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The Unbridgeable Gulf: Applying Bennett’s Model of Analysis to the 2017 Gulf Crisis

The Unbridgeable Gulf: Applying Bennett’s Model of Analysis to the 2017 Gulf Crisis While the Gulf States have been involved in several conflicts since the formation of the Gulf Cooperation Council (GCC) in 1981, the recent crisis between Qatar and the self-proclaimed, Saudi-led ‘Quartet’ nations (Saudi Arabia, the United Arab Emirates, Bahrain, and Egypt) has been the most severe internal conflict among the Gulf States for decades. The aim of this paper is to provide an in-depth analysis of the nature, causes, and future of the intra-Gulf conflict through the lens of the nearly four-year blockade of Qatar. The paper appropriates a model of analysis developed by William Bennett in order to assess inter-state conflict in the Arabian Gulf region. Using Bennett’s model, this paper explains how the blockade of Qatar is a product of Saudi Arabia’s hegemonic ambitions. As Bennett’s model argues that political conflicts result from the perpetual imbalance of supply and demand of resources, thus proving that political conflicts are insoluble, regional hegemony is identified as the defining political resource perpetuating conflict between Qatar and Saudi Arabia. As the Al-Ula agreement signed in January 2021 did not fully resolve the roots of this fight for hegemony, this is only a temporary solution to the conflict between Qatar and Saudi Arabia. http://www.deepdyve.com/assets/images/DeepDyve-Logo-lg.png Journal of Balkan and Near Eastern Studies Taylor & Francis

The Unbridgeable Gulf: Applying Bennett’s Model of Analysis to the 2017 Gulf Crisis

The Unbridgeable Gulf: Applying Bennett’s Model of Analysis to the 2017 Gulf Crisis

Abstract

While the Gulf States have been involved in several conflicts since the formation of the Gulf Cooperation Council (GCC) in 1981, the recent crisis between Qatar and the self-proclaimed, Saudi-led ‘Quartet’ nations (Saudi Arabia, the United Arab Emirates, Bahrain, and Egypt) has been the most severe internal conflict among the Gulf States for decades. The aim of this paper is to provide an in-depth analysis of the nature, causes, and future of the intra-Gulf conflict through the...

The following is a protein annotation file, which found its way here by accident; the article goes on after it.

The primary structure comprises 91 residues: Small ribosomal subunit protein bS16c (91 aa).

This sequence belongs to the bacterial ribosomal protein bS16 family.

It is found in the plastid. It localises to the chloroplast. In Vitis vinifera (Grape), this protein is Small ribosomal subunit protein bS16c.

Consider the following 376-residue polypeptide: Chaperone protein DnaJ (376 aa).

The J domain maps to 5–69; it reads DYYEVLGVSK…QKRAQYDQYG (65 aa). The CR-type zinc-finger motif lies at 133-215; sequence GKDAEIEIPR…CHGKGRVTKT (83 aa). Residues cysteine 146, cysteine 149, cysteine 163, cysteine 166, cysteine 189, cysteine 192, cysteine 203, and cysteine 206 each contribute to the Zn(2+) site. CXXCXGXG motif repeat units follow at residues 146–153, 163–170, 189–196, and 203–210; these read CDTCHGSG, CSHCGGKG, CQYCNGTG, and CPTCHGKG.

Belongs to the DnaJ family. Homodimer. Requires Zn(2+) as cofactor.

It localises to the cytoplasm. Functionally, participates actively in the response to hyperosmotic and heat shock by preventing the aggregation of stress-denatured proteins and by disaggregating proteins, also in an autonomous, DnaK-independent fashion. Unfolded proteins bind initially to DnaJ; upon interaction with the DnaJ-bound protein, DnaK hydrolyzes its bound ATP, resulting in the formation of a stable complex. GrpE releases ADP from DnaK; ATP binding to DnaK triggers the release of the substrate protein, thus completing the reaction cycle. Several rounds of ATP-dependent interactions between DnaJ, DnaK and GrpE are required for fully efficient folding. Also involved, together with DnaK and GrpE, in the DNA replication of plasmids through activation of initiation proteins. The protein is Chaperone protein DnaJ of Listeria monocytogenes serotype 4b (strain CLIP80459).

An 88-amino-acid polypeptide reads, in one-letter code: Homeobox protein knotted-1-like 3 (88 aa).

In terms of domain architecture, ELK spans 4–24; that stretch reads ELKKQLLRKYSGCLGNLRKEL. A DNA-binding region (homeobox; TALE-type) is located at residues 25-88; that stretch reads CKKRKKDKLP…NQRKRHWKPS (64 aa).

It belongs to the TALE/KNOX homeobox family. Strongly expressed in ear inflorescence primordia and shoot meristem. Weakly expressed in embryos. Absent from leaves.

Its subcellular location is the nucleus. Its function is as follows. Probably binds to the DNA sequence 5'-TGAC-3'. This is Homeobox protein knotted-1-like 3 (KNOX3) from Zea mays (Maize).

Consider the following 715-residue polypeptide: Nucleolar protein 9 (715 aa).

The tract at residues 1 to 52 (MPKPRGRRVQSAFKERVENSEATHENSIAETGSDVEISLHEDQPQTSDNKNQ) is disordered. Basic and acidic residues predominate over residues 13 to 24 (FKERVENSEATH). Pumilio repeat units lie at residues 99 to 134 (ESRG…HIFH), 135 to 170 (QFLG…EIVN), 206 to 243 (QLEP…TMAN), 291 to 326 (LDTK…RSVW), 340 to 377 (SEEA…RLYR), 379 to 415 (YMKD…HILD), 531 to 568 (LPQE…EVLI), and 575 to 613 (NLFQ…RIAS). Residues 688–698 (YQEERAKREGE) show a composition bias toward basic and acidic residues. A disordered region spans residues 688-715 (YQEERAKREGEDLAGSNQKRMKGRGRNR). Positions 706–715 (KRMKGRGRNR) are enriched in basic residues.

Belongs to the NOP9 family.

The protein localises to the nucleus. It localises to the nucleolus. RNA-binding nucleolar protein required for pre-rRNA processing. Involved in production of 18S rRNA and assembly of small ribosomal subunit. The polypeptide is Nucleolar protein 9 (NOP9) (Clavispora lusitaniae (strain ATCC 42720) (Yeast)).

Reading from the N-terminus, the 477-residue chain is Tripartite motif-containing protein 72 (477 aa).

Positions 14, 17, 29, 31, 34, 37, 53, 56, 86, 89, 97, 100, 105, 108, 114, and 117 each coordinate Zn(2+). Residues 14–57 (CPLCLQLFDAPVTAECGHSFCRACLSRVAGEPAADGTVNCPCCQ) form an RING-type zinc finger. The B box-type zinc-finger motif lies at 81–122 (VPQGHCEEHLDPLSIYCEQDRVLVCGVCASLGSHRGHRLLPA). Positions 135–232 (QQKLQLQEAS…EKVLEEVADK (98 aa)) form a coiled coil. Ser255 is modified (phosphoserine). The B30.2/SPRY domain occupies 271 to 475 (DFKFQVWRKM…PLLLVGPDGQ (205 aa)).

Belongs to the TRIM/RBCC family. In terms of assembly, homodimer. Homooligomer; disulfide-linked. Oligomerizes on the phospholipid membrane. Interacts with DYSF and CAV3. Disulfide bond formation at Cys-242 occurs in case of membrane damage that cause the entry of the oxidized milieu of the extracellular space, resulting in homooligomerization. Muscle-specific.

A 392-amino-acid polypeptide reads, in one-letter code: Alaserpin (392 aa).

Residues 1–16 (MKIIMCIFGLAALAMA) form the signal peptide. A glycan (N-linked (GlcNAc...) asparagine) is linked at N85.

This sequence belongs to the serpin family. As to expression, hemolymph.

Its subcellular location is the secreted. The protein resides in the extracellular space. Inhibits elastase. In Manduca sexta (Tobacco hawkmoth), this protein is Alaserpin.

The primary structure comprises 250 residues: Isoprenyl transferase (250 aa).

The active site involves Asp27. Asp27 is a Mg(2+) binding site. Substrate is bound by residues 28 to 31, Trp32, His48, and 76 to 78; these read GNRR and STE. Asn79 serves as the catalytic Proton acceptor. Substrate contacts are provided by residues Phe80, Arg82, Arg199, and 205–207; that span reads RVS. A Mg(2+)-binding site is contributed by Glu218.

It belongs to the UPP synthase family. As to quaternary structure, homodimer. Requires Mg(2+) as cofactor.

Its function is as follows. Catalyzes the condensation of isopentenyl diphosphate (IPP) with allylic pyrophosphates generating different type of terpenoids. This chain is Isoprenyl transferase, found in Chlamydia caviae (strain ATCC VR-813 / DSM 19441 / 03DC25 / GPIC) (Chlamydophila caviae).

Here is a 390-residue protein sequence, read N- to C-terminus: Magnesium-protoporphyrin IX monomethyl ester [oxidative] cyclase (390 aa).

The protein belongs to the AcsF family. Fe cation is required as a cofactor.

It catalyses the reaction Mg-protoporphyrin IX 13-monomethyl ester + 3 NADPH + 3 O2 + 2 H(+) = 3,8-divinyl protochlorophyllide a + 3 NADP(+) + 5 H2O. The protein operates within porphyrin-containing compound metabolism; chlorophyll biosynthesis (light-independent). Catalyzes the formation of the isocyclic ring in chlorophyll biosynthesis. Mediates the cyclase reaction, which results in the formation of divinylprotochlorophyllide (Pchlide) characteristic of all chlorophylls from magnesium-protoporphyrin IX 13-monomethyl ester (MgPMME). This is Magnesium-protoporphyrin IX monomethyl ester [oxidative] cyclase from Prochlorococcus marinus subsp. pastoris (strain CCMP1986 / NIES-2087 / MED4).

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Publisher
Taylor & Francis
Copyright
© 2021 Informa UK Limited, trading as Taylor & Francis Group
ISSN
1944-8961
eISSN
1944-8953
DOI
10.1080/19448953.2021.1888252
Publisher site
See Article on Publisher Site

Abstract

While the Gulf States have been involved in several conflicts since the formation of the Gulf Cooperation Council (GCC) in 1981, the recent crisis between Qatar and the self-proclaimed, Saudi-led ‘Quartet’ nations (Saudi Arabia, the United Arab Emirates, Bahrain, and Egypt) has been the most severe internal conflict among the Gulf States for decades. The aim of this paper is to provide an in-depth analysis of the nature, causes, and future of the intra-Gulf conflict through the lens of the nearly four-year blockade of Qatar. The paper appropriates a model of analysis developed by William Bennett in order to assess inter-state conflict in the Arabian Gulf region. Using Bennett’s model, this paper explains how the blockade of Qatar is a product of Saudi Arabia’s hegemonic ambitions. As Bennett’s model argues that political conflicts result from the perpetual imbalance of supply and demand of resources, thus proving that political conflicts are insoluble, regional hegemony is identified as the defining political resource perpetuating conflict between Qatar and Saudi Arabia. As the Al-Ula agreement signed in January 2021 did not fully resolve the roots of this fight for hegemony, this is only a temporary solution to the conflict between Qatar and Saudi Arabia.

Journal

Journal of Balkan and Near Eastern StudiesTaylor & Francis

Published: May 4, 2021

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